World Bank Approves $150 Mn for Better Health, Nutrition in Yemen

Two million Yemeni children face the threat of extreme malnutrition (UN)
Two million Yemeni children face the threat of extreme malnutrition (UN)
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World Bank Approves $150 Mn for Better Health, Nutrition in Yemen

Two million Yemeni children face the threat of extreme malnutrition (UN)
Two million Yemeni children face the threat of extreme malnutrition (UN)

The World Bank's Board of Executive Directors has approved an International Development Association (IDA) grant amounting to $150 million as a Second Additional Financing (AF2) for the Yemen Emergency Human Capital Project (YEHCP).

The financing is set to continue delivering essential health, nutrition, water supply, sanitation, and hygiene (WASH) services while strengthening the country's systems throughout the embattled nation.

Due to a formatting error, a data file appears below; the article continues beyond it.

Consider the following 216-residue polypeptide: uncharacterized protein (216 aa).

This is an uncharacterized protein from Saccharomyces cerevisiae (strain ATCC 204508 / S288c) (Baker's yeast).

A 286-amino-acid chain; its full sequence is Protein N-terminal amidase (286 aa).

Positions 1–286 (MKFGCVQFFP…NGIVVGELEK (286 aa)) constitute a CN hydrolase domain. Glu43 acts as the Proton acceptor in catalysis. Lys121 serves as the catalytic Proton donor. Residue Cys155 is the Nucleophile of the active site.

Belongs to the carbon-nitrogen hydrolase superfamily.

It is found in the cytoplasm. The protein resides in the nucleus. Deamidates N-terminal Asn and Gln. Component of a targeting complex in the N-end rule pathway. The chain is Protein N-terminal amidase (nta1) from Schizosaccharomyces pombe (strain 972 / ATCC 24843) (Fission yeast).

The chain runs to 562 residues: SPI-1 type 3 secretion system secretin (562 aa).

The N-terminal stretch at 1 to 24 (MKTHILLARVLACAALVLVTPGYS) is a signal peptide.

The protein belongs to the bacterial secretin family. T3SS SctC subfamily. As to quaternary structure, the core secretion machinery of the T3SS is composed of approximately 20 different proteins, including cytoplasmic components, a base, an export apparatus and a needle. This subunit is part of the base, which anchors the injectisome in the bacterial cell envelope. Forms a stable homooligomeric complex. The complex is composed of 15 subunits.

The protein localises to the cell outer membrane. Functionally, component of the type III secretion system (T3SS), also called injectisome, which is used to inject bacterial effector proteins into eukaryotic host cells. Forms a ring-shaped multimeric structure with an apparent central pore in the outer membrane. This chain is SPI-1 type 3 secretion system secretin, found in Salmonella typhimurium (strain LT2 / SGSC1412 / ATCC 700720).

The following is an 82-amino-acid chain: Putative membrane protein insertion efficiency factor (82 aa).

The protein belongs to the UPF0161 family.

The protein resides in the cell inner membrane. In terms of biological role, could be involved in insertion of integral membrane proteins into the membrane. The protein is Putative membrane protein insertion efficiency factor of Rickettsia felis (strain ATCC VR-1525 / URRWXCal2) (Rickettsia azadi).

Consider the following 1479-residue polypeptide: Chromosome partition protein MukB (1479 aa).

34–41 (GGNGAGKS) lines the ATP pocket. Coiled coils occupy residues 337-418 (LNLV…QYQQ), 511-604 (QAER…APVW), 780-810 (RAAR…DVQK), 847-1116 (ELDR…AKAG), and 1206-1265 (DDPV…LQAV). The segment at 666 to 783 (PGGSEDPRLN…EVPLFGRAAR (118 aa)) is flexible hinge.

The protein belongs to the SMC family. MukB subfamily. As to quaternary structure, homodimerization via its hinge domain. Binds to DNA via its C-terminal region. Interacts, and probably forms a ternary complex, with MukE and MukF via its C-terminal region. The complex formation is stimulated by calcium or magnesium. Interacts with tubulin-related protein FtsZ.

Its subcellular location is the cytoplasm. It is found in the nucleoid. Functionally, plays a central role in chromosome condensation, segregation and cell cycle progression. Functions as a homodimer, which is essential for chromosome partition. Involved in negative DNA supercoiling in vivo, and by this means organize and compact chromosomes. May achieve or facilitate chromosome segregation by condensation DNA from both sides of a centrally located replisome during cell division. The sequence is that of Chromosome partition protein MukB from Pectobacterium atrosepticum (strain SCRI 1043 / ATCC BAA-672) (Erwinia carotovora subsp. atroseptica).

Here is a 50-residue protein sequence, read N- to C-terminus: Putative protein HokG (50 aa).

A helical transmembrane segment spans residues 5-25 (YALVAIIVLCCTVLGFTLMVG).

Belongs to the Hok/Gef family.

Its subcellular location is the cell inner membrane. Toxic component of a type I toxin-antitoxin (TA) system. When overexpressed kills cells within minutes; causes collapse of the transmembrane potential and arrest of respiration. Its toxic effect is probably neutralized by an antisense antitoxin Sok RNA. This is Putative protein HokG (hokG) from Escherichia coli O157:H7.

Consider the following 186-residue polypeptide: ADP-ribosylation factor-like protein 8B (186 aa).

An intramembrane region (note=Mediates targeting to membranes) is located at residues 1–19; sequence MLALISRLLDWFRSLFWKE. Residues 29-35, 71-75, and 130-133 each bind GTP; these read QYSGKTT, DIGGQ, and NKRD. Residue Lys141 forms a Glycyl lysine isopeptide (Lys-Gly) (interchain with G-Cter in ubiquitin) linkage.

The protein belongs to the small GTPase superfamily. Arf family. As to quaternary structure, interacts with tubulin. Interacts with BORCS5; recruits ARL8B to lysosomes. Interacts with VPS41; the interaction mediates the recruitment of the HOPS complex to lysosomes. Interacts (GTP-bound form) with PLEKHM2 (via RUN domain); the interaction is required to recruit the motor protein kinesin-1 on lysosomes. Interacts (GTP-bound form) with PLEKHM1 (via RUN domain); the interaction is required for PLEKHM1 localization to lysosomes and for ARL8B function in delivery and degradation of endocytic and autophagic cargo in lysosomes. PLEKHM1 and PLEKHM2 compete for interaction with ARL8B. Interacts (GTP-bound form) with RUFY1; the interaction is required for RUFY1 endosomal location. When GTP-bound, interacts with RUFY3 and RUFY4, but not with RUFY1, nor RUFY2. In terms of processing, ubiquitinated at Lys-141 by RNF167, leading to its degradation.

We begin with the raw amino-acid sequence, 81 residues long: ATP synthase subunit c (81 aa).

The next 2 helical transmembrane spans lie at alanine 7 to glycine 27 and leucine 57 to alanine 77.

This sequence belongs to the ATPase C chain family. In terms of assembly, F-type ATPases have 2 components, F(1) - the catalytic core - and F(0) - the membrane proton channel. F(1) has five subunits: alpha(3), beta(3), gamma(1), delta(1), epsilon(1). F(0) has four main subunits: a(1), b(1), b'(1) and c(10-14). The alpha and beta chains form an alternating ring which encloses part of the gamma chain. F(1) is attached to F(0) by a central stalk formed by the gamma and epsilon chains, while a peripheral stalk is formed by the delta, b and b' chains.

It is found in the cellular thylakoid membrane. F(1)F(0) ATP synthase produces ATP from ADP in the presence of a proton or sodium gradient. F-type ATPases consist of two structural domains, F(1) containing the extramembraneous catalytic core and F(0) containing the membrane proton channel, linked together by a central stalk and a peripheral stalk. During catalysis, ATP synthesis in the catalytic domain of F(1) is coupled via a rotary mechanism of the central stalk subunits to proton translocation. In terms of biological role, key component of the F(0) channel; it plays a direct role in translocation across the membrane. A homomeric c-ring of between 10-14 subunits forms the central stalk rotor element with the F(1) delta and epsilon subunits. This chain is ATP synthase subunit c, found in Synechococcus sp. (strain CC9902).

The Bank highlighted that a series of catastrophic events, such as the COVID-19 pandemic, measles outbreaks, a cholera epidemic, a locust invasion, and flooding, coupled with escalating food prices, food insecurity, and fragmented delivery of services have adversely affected the country's systems to respond to basic needs.

- Four Key Areas

The project focuses on four main areas: improving healthcare and nutrition services at primary healthcare centers and hospitals, enhancing water supply and sanitation services, strengthening local systems, and providing comprehensive project support and management.

The additional financing aims to bolster institutional capacity and strengthen the health, water, and sanitation system's ability to improve coverage and quality of essential services and resilience against cyclical infectious disease outbreaks.

A vital aspect of this enhancement includes bolstering surveillance, enhancing early detection services, and reinforcing the expertise of healthcare professionals.

The additional financing will also support the country's health information management system to collect quality data for health policy and service delivery.